What challenges have you faced in your project or other areas of your Peace Corps experience?

Living with a host family has by far been the most challenging part of my service. I feel as though I walked into a situation where expectations of who I was and what our relationship would be were already set. I continually have to set boundaries with my host mother, who very much expected us to have a mother-daughter relationship. She was not prepared to live with an independent, now- 36-year-old American woman.

What lessons have you learned about yourself, your community, or your project?

I have learned that, “Wherever you go, there you are.” My living circumstances have changed, and yet I am still the same person I have always been, with the same interests and habits I had in the United States. Living in Kosovo has prompted me to consider my own unique skills and gifts, and think of how best to use them in this context. I am never going to be the Most Outgoing Volunteer, or the Best at Language. And yet, that does not mean I cannot use what I have to be of use to my community. I am good at listening, I am good at observing the needs of my students, and I am creative, just to give a few examples. I bring all of these skills with me when I enter my classroom.

Finish this sentence: One thing I wish Americans knew about my country of service is …

that appearances can be deceiving. Despite the fact that Pristina, for example, appears very modern and “Western” in many ways, life there is very different from life in a small village. Poverty rates are high where I live, and education and health care systems are poor.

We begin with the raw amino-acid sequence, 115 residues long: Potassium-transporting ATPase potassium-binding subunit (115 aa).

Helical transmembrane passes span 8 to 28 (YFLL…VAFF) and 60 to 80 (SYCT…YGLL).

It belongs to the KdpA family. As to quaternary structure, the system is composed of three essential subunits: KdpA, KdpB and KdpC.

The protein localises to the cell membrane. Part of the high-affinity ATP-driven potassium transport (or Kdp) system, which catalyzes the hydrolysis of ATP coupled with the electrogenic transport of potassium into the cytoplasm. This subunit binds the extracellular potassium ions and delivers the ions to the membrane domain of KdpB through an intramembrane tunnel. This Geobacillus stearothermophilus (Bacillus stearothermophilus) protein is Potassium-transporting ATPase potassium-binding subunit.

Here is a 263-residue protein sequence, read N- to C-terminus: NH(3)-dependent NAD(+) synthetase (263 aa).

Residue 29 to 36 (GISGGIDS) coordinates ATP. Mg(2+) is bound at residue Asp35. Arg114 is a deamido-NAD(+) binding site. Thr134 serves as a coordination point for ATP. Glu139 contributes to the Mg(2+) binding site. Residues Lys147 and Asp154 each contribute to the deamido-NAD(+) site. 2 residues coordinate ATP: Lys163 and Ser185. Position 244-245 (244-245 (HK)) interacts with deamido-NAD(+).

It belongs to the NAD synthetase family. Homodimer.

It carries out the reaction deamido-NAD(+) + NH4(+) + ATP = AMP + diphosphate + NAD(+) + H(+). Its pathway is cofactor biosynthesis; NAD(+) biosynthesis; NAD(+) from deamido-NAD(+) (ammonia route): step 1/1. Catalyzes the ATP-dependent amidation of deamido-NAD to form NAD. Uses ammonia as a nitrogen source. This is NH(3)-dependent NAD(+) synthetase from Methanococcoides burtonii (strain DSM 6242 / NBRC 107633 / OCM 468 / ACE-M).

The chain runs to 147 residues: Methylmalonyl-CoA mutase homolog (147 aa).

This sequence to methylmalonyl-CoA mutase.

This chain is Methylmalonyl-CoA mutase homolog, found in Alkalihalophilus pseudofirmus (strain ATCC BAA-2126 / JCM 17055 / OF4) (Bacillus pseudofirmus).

How successful has your integration with your host family been?

I am unsure how to answer this question, to be honest. I would say I have a good relationship with my host family, in that we generally get along. I eat all of my meals with them, and will sometimes go with them to visit neighbors or other relatives. I am included in family events, like engagement parties, etc. However, as I mentioned previously, my relationship with my host mother is my biggest source of stress.

My relationships with my host father and host brother are much more easy going. Both of them are quiet people, as am I, and so we don’t actually spend a lot of time talking with one another. Meals are very quiet in my household. I also try to give my host father and brother a good deal of space. My host father is not old enough to be my real father (he is 51; I am 36), and I am aware of how inappropriate it would look if he and I were close. I feel the same way about my host brother (age 21). I want to state that I feel safe in my house. My decision to give the men in my household a wide berth has more to do with awareness of perception and cultural expectations than anything else.